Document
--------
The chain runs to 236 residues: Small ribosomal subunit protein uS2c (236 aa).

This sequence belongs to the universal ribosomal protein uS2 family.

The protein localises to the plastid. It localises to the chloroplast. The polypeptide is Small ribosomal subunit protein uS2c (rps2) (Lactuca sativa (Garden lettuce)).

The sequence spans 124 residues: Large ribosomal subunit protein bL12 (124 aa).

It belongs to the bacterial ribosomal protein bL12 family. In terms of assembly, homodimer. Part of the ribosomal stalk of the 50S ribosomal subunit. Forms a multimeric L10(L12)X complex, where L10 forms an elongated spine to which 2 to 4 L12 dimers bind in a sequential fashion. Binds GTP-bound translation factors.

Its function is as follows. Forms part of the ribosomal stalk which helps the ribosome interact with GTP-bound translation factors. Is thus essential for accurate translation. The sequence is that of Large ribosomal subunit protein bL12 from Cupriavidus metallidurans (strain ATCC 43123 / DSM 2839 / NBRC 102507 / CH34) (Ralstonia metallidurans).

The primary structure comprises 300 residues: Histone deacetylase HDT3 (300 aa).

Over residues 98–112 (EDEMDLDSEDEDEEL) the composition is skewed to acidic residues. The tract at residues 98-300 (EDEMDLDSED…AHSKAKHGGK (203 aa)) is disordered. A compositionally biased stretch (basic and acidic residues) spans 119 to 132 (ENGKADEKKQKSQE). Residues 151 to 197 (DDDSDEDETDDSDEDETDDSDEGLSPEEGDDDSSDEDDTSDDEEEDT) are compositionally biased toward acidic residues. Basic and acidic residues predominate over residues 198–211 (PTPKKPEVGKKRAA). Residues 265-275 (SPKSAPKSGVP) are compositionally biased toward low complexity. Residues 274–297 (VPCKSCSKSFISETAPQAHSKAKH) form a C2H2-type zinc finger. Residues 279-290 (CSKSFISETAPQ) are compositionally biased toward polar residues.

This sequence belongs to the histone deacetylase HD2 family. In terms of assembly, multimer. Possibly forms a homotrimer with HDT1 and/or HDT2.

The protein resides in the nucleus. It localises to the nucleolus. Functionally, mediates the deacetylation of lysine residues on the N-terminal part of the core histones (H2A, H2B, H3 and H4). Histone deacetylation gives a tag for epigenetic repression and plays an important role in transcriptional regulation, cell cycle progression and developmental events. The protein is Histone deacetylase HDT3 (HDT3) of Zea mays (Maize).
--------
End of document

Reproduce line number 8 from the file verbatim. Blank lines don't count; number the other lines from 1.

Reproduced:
Over residues 98–112 (EDEMDLDSEDEDEEL) the composition is skewed to acidic residues. The tract at residues 98-300 (EDEMDLDSED…AHSKAKHGGK (203 aa)) is disordered. A compositionally biased stretch (basic and acidic residues) spans 119 to 132 (ENGKADEKKQKSQE). Residues 151 to 197 (DDDSDEDETDDSDEDETDDSDEGLSPEEGDDDSSDEDDTSDDEEEDT) are compositionally biased toward acidic residues. Basic and acidic residues predominate over residues 198–211 (PTPKKPEVGKKRAA). Residues 265-275 (SPKSAPKSGVP) are compositionally biased toward low complexity. Residues 274–297 (VPCKSCSKSFISETAPQAHSKAKH) form a C2H2-type zinc finger. Residues 279-290 (CSKSFISETAPQ) are compositionally biased toward polar residues.